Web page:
By Air Force Senior Airman Austin Harvill
633rd Air Base Wing
JOINT BASE LANGLEY-EUSTIS, Va., Feb. 12, 2015 – Air Force Staff Sgt. Denise Brown remembers the day she flew from Langley Air Force Base, Virginia, to Seattle, and the subsequent 10-hour plane ride to Japan.
It was Christmas week, and she would soon see her boyfriend, Johnny, for the first time since he moved earlier in 2014.
Brown, an F-15 and F-22 mission-capable supervisor for the 438th Supply Chain Operations Squadron here, said she knew the distance would make it hard to maintain their relationship, but that at no point did she regret her decision to stay together.
She was about to find out how much Johnny shared her sentiment.
A Christmas Proposal
"He proposed to me on Christmas Day, and of course, I said yes," Brown said. "From that point on, I knew we would make it, no matter the distance or the struggles we faced."
They married a week later. This year's Valentine's Day is the first one in their marriage, and they'll spend it apart, but they’ve found ways to not just bear their separation, but to grow from it.
"Whether preparing for a deployment, temporary duty, [permanent change of station] or anything else, there is nothing that can tear apart a solid relationship," she said. "It can be stressful to maintain the relationship while we are both on active duty, but it isn't impossible. Sometimes, it is even helpful."
Brown said she believes the need to keep their mental, spiritual, emotional and physical pillars strong lends to their success.
"We take time to schedule video calls, we have similar physical fitness goals, we maintain our work ethics, and we both exercise our spirituality," Brown said. "It isn't easy -- I won't lie -- but staying healthy individually makes our challenges more bearable."
Personal, Professional Lives Both Benefit
Air Force Senior Airman Johnny Brown, Sergeant Brown’s husband, is an F-15 crew chief for the 18th Aircraft Maintenance Squadron at Kadena Air Base, Japan. He said their lives as airmen and their marriage benefit each other.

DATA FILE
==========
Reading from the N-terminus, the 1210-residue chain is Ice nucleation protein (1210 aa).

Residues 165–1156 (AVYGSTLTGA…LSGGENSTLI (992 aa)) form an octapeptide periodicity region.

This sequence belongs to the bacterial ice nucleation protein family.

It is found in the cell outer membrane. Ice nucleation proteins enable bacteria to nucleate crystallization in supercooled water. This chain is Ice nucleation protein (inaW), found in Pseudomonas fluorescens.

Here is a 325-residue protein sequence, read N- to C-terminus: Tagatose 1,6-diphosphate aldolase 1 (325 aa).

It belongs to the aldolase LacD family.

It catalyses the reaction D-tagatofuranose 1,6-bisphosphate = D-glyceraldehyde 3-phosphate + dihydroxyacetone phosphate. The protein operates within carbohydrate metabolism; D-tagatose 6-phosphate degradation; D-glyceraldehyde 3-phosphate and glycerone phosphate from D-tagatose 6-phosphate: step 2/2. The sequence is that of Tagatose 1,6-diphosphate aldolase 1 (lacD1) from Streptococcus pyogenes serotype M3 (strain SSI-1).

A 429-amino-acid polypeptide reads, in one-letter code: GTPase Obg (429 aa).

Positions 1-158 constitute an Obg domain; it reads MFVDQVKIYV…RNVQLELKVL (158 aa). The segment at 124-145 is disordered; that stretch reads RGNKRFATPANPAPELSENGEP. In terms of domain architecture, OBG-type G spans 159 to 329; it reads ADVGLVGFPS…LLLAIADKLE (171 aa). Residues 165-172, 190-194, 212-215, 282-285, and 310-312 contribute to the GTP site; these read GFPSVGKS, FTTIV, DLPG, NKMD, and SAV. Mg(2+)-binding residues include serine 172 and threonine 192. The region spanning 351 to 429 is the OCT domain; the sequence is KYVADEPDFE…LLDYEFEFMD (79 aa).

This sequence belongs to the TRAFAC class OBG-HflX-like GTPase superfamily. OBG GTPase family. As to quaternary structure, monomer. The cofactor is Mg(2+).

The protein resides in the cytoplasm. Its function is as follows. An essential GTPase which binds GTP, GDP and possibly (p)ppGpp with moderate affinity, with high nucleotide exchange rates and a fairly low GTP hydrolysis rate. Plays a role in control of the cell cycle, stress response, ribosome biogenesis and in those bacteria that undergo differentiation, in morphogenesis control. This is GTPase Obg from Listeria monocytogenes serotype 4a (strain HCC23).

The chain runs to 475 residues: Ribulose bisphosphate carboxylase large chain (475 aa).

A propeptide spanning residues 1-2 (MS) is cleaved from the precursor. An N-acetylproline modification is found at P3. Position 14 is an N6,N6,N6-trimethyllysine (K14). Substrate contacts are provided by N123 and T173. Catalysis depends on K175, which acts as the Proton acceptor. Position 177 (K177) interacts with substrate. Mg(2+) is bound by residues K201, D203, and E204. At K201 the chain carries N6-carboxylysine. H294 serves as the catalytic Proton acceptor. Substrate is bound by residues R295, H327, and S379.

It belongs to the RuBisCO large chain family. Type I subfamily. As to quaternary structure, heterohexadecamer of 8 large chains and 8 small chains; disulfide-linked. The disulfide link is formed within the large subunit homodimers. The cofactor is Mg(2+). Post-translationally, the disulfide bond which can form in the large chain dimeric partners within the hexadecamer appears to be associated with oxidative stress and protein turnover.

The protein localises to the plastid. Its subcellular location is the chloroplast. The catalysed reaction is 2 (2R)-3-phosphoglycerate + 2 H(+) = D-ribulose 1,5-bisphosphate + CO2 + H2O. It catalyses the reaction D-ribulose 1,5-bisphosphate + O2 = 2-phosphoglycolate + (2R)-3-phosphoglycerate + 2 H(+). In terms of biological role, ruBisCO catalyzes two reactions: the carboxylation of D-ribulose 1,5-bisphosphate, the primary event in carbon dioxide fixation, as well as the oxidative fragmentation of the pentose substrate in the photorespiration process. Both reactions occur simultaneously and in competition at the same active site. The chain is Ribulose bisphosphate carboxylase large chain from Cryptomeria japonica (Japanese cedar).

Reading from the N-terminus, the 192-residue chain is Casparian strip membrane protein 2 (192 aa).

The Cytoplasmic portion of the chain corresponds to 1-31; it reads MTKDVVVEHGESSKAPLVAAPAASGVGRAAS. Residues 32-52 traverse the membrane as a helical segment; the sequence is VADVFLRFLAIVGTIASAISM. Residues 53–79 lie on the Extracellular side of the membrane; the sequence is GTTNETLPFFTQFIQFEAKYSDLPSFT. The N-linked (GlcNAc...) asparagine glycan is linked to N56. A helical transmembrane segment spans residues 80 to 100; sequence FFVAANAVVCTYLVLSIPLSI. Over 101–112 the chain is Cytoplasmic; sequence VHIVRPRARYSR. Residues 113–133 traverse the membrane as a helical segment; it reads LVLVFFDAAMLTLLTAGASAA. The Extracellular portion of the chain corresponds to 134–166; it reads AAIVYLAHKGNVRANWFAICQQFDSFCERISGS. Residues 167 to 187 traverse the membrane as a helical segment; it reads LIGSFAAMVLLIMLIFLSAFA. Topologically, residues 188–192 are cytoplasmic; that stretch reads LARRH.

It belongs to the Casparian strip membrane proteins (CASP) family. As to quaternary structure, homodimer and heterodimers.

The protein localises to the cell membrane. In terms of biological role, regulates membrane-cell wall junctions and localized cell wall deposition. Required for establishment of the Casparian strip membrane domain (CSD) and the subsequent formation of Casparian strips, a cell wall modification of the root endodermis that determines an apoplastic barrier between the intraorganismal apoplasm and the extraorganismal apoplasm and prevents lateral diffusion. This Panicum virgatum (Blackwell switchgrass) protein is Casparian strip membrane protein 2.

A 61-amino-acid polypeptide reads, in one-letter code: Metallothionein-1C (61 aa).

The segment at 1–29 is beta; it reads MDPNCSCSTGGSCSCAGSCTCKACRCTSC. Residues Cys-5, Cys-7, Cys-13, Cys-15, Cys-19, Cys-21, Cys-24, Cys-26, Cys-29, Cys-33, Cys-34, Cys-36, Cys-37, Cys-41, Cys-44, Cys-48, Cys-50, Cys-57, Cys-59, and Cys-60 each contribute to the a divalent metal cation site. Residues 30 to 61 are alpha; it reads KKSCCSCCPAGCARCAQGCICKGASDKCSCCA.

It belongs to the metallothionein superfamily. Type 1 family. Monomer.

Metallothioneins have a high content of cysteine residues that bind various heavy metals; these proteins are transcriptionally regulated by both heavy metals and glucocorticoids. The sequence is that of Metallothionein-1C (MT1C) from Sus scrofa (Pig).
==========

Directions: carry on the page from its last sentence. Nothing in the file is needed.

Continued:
"We understand our roles as airmen require us to stay strong, and it is a blessing to see that success positively impact our marriage," he said. "In turn, having a successful relationship also makes us [individually] stronger, so it is beneficial both ways."
Sergeant Brown said seeing the big picture is important in coping with separation from a loved one.
"I know the Air Force mission is important, and I know there will be more Valentine's Days to spend with him,” she said. “Understanding that life can be hard, accepting those curveballs and finding the positive aspects of a bad situation can make all the difference."
Perspective is a Choice
Sergeant Brown admits it’s easy to become lonely and frustrated with the separation, but she said her perspective ultimately is a choice.
"I choose not to have that attitude, and so can anyone else,” she said. “I don't think about how my husband is gone on Valentine's Day. “I am just grateful to have the best Valentine any one could ever ask for."
Sergeant Brown won't take a plane to see Airman Brown this Valentine’s Day. Due to the 13-hour time difference and his work shift, she may not even get to talk to him. But even though he is thousands of miles away, she said, she knows a quick prayer and a glance at the rings on her finger will put her Valentine right by her side.